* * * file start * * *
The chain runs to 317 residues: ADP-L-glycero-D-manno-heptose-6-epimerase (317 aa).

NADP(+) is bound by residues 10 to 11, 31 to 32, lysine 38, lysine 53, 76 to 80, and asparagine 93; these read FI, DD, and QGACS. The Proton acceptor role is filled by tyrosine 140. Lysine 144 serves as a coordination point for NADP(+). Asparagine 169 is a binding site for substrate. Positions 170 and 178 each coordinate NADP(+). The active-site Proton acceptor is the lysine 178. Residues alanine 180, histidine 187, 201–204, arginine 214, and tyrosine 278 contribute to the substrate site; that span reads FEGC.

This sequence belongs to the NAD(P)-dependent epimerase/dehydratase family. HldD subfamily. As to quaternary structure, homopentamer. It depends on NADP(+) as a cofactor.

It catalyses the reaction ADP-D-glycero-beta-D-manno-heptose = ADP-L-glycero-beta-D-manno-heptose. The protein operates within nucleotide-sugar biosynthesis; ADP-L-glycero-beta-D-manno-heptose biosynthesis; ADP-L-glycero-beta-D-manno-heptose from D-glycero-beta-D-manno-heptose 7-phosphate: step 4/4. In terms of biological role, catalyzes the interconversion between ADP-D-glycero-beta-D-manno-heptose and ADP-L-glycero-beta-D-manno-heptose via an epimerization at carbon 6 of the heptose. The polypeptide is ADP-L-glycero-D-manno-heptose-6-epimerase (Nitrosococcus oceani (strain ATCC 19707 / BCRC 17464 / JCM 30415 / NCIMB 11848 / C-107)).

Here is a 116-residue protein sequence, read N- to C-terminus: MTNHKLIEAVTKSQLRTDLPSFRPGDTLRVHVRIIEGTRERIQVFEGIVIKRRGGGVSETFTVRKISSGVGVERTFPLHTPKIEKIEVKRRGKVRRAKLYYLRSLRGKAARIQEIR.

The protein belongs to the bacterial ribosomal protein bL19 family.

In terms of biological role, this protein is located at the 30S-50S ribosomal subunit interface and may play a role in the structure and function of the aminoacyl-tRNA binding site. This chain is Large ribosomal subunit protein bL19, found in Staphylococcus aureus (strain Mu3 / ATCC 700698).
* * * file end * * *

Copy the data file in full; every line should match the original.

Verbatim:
The chain runs to 317 residues: ADP-L-glycero-D-manno-heptose-6-epimerase (317 aa).

NADP(+) is bound by residues 10 to 11, 31 to 32, lysine 38, lysine 53, 76 to 80, and asparagine 93; these read FI, DD, and QGACS. The Proton acceptor role is filled by tyrosine 140. Lysine 144 serves as a coordination point for NADP(+). Asparagine 169 is a binding site for substrate. Positions 170 and 178 each coordinate NADP(+). The active-site Proton acceptor is the lysine 178. Residues alanine 180, histidine 187, 201–204, arginine 214, and tyrosine 278 contribute to the substrate site; that span reads FEGC.

This sequence belongs to the NAD(P)-dependent epimerase/dehydratase family. HldD subfamily. As to quaternary structure, homopentamer. It depends on NADP(+) as a cofactor.

It catalyses the reaction ADP-D-glycero-beta-D-manno-heptose = ADP-L-glycero-beta-D-manno-heptose. The protein operates within nucleotide-sugar biosynthesis; ADP-L-glycero-beta-D-manno-heptose biosynthesis; ADP-L-glycero-beta-D-manno-heptose from D-glycero-beta-D-manno-heptose 7-phosphate: step 4/4. In terms of biological role, catalyzes the interconversion between ADP-D-glycero-beta-D-manno-heptose and ADP-L-glycero-beta-D-manno-heptose via an epimerization at carbon 6 of the heptose. The polypeptide is ADP-L-glycero-D-manno-heptose-6-epimerase (Nitrosococcus oceani (strain ATCC 19707 / BCRC 17464 / JCM 30415 / NCIMB 11848 / C-107)).

Here is a 116-residue protein sequence, read N- to C-terminus: MTNHKLIEAVTKSQLRTDLPSFRPGDTLRVHVRIIEGTRERIQVFEGIVIKRRGGGVSETFTVRKISSGVGVERTFPLHTPKIEKIEVKRRGKVRRAKLYYLRSLRGKAARIQEIR.

The protein belongs to the bacterial ribosomal protein bL19 family.

In terms of biological role, this protein is located at the 30S-50S ribosomal subunit interface and may play a role in the structure and function of the aminoacyl-tRNA binding site. This chain is Large ribosomal subunit protein bL19, found in Staphylococcus aureus (strain Mu3 / ATCC 700698).